A team of engineers spent 426 days building the world's biggest spider 'mech' robot—before abandoning it due to spiralling costs.
What started off as a 'three month' project in September 2021 quickly turned into a 1.5 year headache for the boffs at Hacksmith, a company that turns fictional technologies into real-world projects.
The so-called 'Megahex' was initially inspired by industrial ground excavators, and looks like something out of a James Cameron blockbuster.
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In a huge 30-minute Youtube video (embedded below), the team explained that engineering began well but quickly became bogged down in a number of technical issues.
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They then faced difficulties getting everything from the exhausts to the standing test to work, all while going way over the planned budget and timeline.
Finally, the team were able to begin outdoor testing, with the video showing incredible footage of the Megahex walking around outside and smashing the ground beneath it. They only had a few moments to celebrate their success before the frame holding one of the legs ripped in half.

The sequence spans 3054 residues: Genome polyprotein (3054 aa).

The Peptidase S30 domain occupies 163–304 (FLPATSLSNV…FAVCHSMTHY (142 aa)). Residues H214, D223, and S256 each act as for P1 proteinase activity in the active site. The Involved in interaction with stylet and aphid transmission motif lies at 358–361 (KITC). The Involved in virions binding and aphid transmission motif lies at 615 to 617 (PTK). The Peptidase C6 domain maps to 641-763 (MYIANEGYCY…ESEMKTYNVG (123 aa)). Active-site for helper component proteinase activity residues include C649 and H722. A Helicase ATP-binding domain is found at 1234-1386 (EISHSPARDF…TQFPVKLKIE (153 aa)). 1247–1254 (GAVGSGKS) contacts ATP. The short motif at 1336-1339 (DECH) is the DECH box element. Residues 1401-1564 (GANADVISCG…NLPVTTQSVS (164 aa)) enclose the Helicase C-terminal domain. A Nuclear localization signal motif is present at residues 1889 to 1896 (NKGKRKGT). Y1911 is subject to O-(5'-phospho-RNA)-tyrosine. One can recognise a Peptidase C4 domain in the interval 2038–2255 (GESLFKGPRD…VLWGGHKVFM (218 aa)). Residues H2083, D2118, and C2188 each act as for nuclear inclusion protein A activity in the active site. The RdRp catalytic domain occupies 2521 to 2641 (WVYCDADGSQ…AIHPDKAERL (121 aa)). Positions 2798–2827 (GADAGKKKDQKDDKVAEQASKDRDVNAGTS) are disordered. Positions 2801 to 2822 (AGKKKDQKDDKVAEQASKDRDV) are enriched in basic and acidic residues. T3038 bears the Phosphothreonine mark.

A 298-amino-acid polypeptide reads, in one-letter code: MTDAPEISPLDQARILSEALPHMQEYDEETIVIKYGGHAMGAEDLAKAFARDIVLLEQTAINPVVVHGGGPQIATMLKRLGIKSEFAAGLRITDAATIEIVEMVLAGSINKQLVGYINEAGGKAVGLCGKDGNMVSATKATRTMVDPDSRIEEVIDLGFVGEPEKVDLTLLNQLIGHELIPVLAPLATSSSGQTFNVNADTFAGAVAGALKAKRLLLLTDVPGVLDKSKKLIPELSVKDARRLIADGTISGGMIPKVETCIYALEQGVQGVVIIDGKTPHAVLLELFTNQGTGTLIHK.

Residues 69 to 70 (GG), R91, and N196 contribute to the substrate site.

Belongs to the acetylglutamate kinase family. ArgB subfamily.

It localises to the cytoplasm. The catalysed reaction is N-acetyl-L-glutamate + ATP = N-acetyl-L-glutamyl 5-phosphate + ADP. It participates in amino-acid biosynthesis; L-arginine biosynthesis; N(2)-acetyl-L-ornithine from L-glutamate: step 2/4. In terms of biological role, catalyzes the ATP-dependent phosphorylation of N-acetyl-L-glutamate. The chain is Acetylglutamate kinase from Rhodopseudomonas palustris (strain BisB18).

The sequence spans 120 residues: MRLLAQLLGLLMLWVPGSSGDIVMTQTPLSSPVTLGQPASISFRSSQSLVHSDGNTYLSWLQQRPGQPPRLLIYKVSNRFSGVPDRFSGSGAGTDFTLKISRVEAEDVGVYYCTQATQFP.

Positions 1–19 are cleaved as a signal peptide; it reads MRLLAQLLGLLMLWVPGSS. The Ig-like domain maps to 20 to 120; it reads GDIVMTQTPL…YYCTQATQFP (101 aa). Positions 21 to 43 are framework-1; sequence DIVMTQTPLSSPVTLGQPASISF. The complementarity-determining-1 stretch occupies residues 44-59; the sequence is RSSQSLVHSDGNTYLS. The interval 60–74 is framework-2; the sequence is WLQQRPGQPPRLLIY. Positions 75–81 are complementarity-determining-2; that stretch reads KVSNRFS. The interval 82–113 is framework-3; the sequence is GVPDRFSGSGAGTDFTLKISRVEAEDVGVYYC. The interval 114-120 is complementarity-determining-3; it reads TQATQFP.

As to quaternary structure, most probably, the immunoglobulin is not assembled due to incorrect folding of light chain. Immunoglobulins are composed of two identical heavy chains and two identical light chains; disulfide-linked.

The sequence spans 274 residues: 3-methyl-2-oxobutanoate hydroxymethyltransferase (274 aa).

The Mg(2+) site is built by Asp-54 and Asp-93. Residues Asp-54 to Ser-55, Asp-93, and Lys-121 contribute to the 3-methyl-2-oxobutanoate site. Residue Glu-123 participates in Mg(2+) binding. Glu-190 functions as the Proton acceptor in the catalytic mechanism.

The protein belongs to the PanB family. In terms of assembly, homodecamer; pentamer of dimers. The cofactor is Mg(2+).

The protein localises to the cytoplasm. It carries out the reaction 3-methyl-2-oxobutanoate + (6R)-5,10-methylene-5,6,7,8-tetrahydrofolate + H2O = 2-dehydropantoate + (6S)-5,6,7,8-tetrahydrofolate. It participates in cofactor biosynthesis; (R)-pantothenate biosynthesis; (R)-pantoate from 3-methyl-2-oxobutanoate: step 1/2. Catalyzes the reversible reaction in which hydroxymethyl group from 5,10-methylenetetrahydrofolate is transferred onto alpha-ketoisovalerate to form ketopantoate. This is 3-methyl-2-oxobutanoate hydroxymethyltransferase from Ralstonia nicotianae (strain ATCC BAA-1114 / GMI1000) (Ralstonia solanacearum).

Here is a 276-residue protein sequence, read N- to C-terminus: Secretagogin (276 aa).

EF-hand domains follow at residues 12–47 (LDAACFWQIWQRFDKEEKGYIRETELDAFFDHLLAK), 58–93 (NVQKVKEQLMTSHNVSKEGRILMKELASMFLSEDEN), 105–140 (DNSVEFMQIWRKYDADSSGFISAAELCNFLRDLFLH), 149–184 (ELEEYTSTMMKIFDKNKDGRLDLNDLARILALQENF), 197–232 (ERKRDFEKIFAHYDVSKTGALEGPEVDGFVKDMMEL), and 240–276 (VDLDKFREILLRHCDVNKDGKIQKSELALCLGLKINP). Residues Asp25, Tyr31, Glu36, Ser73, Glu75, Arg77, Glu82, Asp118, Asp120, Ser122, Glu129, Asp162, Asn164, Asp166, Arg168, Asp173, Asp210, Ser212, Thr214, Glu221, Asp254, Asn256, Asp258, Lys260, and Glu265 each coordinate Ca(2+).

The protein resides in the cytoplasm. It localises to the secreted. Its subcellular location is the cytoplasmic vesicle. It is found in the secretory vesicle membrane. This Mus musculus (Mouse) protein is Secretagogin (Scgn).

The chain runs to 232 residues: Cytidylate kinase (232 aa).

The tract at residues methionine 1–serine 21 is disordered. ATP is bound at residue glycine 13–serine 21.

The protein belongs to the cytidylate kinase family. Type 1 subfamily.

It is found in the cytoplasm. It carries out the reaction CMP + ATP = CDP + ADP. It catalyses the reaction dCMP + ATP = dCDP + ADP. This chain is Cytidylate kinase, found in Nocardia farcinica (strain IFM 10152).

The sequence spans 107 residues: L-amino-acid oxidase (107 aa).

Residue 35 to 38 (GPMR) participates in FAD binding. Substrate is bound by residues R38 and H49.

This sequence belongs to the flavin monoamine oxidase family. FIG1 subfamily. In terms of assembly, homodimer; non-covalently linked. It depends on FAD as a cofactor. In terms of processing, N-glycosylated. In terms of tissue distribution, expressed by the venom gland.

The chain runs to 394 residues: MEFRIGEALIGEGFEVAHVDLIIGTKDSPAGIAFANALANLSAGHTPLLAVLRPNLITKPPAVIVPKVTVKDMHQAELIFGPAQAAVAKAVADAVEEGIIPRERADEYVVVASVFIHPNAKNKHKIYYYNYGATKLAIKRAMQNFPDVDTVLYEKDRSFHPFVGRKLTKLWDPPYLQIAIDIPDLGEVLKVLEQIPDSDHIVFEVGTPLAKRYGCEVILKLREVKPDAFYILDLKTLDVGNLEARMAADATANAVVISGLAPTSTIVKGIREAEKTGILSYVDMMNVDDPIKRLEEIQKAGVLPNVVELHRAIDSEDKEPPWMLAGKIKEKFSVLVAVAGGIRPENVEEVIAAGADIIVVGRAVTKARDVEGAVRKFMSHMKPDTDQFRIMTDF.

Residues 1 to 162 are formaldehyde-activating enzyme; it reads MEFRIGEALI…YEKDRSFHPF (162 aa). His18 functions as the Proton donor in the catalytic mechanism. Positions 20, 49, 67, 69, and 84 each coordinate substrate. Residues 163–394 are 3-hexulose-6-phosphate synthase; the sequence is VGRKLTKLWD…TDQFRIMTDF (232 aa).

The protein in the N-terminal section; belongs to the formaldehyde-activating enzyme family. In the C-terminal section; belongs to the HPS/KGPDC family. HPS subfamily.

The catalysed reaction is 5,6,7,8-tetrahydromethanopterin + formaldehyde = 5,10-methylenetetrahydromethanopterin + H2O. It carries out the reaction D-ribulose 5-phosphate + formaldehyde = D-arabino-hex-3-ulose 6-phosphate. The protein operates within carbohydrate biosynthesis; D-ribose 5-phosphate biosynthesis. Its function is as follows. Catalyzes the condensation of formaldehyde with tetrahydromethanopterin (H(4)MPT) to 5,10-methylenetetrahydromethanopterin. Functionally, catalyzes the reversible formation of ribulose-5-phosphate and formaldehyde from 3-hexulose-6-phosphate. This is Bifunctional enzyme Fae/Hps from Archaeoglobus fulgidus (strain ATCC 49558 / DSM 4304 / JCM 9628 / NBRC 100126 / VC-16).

Bogdan said: "There's no way that we could just keep on allocating so much time and so much money to this project just for it to take five steps and another thing breaks. We got our goal, it was walking, that was our goal, we reached it and honestly it was time to call it a day."
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He added: "Complete honesty with you, we really should not have greenlit this project.
"This project should not have happened. IT was way more complicated than we anticipated, we had way more issues than we thought,the timing and [the] difficulty was just way over estimated."
It's not clear how much the Megahex cost Hacksmith Industries, but Ian Hillier, the company's cofounder, said: "This is why companies go bankrupt when they build mechs. I'd probably have a better return on investment making a [YouTube] video if I dug a big hole, put a bunch of cash inside, and light it on fire."
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